So what’s holding back finance executives from becoming higher-level strategists and business partners? The slew of corporate governance regulations that followed on the heels of scandals at WorldCom, Enron, Parmalat, and others has forced many companies to devote considerable time and energy to beefing up internal controls. That burden has naturally fallen on finance staff.
Sarbanes-Oxley in the United States is the most far-reaching of the new governance regimes, but the impact isn’t limited to companies in the United States. Requirements around the world, including in Asia, are also being tightened. And where they aren’t, many companies are voluntarily choosing to improve their corporate governance and risk management because they find that investors are demanding it.
In its survey, CFO Asia asked its readers to identify two items from a list of 27 finance tasks which were taking more time today compared to three years ago and which two were taking less time. Interestingly, the clear winner in terms of taking more time was the category “Implementing and improving controls” (see “Time Warp“).
Gautam Banerjee, chairman of PricewaterhouseCoopers in Singapore, believes that during the bull run of the 1990s many companies — along with their finance teams — began to ignore governance issues as they became swept up in the euphoria of growth, deal-making, and soaring stock prices. The period since, he says, has been a welcome time of “deferred maintenance” of internal controls and risk management.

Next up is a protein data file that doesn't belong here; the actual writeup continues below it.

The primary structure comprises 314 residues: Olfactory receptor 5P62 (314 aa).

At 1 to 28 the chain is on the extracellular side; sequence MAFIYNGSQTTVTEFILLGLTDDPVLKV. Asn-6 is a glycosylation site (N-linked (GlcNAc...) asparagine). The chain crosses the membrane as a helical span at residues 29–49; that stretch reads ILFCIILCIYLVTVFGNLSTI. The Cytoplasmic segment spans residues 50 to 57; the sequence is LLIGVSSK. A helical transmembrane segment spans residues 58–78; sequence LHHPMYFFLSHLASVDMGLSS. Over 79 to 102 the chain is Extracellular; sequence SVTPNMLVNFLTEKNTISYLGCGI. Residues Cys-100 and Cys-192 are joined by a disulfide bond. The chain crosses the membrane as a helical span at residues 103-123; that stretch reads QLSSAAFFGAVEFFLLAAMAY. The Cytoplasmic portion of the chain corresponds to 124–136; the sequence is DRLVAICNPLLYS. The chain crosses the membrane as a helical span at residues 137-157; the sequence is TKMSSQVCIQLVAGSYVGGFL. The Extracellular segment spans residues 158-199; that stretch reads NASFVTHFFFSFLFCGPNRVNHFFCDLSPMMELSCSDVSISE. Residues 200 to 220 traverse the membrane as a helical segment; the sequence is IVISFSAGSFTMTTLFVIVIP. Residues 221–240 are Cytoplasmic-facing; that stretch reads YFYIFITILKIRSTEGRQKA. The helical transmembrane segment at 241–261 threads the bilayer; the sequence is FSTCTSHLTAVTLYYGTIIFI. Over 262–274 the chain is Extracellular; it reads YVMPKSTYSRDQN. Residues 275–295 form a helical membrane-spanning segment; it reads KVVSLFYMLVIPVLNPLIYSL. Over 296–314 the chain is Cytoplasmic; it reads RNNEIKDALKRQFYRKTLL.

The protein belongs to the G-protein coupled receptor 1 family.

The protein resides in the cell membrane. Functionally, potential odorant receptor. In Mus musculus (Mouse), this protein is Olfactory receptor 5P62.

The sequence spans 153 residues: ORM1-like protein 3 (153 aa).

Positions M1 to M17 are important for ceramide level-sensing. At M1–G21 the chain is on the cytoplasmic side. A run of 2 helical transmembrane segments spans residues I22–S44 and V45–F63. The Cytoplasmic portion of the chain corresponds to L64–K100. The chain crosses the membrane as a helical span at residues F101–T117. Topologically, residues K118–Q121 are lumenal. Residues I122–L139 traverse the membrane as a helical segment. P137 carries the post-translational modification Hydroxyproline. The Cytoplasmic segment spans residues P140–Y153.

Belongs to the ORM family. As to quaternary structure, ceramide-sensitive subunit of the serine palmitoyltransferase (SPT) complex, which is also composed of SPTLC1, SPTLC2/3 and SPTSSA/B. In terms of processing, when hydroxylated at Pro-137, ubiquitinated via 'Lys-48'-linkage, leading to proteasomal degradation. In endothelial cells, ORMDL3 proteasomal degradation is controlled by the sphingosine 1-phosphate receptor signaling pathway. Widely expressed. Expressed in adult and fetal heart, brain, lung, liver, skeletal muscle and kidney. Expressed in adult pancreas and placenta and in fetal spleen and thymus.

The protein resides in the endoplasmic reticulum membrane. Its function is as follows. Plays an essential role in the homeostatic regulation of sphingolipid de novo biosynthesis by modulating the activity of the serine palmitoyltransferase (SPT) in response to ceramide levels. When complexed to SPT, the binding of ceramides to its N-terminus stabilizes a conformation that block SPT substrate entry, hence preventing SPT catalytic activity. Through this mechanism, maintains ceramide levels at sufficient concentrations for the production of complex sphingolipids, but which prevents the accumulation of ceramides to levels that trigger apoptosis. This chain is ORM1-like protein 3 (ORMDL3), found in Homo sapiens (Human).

At Cisco, Barker agrees. “During the 1990s, the pendulum between the extremes of being a financial policeman on the one hand and a business partner on the other had swung to one extreme,” he says. “In the years since, it has swung to the other extreme. Ultimately, I think it will settle somewhere in the middle.”
This shifting role of the CFO is illustrated clearly by the changing qualities that companies are looking for when hiring a new finance chief. Guy Day, managing director in Hong Kong for Ambition, a recruitment firm specializing in finance jobs, notes that the qualification of choice when hiring CFOs is no longer an MBA, but has reverted to being a CPA.
“There’s a certain irony,” observes Day, “that while corporate governance pressures are raising the profile of many CFOs within their firms, those pressures are also keeping them boxed into their traditional roles. It can be very frustrating.”
Time-savers in the Long Run
A second trend limiting the strategy ambitions of finance staff is the ongoing restructuring efforts of many companies. Enterprise resource planning (ERP) systems and shared service centers are hardly new, but lots of companies are still only in the early stages of rolling out these ideas, says Matthew Podrebarac, a Shanghai-based partner in consultancy Accenture. Asia, he adds, is a region characterized by “hyper-growth”, so the need to streamline back-office processes in order to provide “a standardized platform for managing growth in a controlled way” is greater than ever.